Eat out Tuesday to help feed the hungry

CorrespondentNovember 10, 2013 


Irene Briggaman, founder of RSVVP, in the dining room of the Crossroads restaurant at the Carolina Inn. RSVVP will mark its 25th year on Tuesday, Nov. 12, when more than 100 Chapel Hill/Carrboro area restaurants will donate 10 percent of their proceeds from that day to the Inter-Faith Council’s food programs. The Crossroads was one of the original restaurants to participate in the program started 25 years ago.


  • Want to help?

    Participating restaurants contribute 10 percent of their total proceeds on RSVVP Day to benefit the IFC’s FoodFirst food programs: its food pantry and Community Kitchen. Look for the signs in their windows or go to for a list of participating restaurants.

— What’s the easiest way to help feed the hungry in Chapel Hill and Carrboro?

Go out to eat this Tuesday.

Tuesday is RSVVP Day, which stands for Restaurants Sharing 10 Percent; the V’s stand for 5 plus 5 in Roman numerals. Participating restaurants will donate 10 percent of the day’s proceeds to the Inter-Faith Council for its Social Service’s Food Pantry in Carrboro and Community Kitchen in Chapel Hill.

The food pantry provides about 1,500 bags of groceries to those in need every month, and the Community Kitchen serves around 80,000 free meals to hungry people each year.

This year RSVVP Day is celebrating its 25th anniversary. For the event’s first year, in 1989, community volunteer Irene Briggaman recruited 34 restaurants and raised $6,200 for the IFC.

Last year, RSVVP recruited 104 restaurants and raised more than $21,000. Over the past decades, RSVVP has raised $410,000, according to John Dorward, executive director of IFC.

Dorward gives much of the credit to Briggaman, who has kept the hunger-relief program going in Chapel Hill and Carrboro, even as it eventually failed in Raleigh and Durham.

“She is tenacious,” Dorward said. “She’s very active, and we love her.”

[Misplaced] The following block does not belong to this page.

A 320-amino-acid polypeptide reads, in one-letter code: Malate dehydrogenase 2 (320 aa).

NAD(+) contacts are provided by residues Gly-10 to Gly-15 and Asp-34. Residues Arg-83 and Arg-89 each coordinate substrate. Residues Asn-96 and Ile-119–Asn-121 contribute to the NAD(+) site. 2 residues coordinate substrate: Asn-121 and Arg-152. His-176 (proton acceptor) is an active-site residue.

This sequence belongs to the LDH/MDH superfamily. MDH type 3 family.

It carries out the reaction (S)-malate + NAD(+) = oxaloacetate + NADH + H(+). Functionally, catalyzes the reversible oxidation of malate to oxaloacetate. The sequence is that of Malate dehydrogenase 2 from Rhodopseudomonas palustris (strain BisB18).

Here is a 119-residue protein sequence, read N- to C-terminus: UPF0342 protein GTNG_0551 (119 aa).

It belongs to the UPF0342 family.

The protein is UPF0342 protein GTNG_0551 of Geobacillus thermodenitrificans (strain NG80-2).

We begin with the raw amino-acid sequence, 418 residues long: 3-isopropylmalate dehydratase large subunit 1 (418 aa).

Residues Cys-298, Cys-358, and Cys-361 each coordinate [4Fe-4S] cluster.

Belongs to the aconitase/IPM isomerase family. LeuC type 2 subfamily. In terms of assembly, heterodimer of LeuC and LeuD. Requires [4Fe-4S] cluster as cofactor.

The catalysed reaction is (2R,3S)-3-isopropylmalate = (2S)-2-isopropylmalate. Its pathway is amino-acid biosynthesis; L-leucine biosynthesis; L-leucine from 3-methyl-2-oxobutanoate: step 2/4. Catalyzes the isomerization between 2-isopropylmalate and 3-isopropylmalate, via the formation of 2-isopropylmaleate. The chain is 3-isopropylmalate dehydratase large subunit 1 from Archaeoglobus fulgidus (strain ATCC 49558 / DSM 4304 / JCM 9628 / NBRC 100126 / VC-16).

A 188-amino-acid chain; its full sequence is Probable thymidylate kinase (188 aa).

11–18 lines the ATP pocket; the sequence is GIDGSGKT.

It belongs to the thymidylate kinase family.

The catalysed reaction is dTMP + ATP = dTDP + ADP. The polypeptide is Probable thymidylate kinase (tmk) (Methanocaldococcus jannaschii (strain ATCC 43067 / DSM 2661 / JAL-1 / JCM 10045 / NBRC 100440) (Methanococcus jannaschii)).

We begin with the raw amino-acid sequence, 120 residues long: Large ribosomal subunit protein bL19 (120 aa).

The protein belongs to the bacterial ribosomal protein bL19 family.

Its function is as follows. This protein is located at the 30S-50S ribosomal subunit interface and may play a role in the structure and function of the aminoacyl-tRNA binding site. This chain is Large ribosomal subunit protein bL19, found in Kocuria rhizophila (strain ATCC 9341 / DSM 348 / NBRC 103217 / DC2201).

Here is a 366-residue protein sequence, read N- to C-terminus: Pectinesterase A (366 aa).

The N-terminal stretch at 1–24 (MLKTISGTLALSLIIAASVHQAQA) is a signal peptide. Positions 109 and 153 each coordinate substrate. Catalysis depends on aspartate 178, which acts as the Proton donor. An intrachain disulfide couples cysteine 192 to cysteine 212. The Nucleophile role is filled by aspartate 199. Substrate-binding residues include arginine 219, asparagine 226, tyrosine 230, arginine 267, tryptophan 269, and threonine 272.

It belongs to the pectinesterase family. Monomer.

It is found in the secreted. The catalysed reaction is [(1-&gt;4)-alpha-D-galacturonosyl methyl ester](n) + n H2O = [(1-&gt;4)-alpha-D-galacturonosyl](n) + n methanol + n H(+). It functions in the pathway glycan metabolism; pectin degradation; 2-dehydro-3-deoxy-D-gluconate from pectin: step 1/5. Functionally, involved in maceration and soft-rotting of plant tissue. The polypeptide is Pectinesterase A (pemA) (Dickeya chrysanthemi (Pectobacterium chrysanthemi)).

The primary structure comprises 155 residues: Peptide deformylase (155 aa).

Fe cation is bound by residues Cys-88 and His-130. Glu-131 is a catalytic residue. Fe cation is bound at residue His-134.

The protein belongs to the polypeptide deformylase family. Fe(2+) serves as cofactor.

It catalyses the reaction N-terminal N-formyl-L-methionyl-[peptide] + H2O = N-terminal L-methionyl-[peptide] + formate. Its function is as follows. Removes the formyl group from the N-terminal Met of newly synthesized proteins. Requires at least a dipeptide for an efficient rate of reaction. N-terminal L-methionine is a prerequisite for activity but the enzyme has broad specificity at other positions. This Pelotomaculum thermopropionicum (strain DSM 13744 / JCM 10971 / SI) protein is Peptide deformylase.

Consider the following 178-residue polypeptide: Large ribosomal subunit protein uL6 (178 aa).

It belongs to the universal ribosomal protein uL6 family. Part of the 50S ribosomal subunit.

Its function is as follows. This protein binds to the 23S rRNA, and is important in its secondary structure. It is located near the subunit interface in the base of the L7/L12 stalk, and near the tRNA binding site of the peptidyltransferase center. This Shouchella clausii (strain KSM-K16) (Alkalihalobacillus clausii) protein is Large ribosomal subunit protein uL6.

RSVVP got its start in Baltimore. People in the Triangle heard about it and decided they wanted to try the program, according to Briggaman.

The IFC asked her to attend a meeting about the program, and after the Triangle-wide version stalled, she went to work locally.

“I said, ‘I think I can do this in Chapel Hill,’” she said.

“We knew about the idea, but we didn’t know how to make it effective,” she said. “I just went along and made it up.”

She contacted the local newspaper and radio station, which helped publicize the event. Then she went from restaurant door to restaurant door to spread the news.

After seeing how Briggaman set up the program in Chapel Hill and Carrboro, Raleigh and Durham joined the next year; they participated until 2007.

“It never really took off in those two towns,” Dorward said. “I like to say (it’s because) they didn’t have Irene working for them.”

In Chapel Hill and Carrboro, RSVVP has become a big day for eating out. Some folks make a day of it – eating breakfast, lunch and dinner at participating restaurants.

A few restaurants in Hillsborough, Durham and northern Chatham County also participate.

As the program has grown and Briggaman, 75, has slowed down a bit, a team of volunteers and several staff people have joined her in recruiting and organizing restaurants, printing and distributing posters for each venue, and publicizing the event.

But even so, she’s still on the run, volunteering for RSVVP and other organizations, too.

It’s been her personal mission to help those in need and to serve her community.

“It’s been quite an experience,” Briggaman said.

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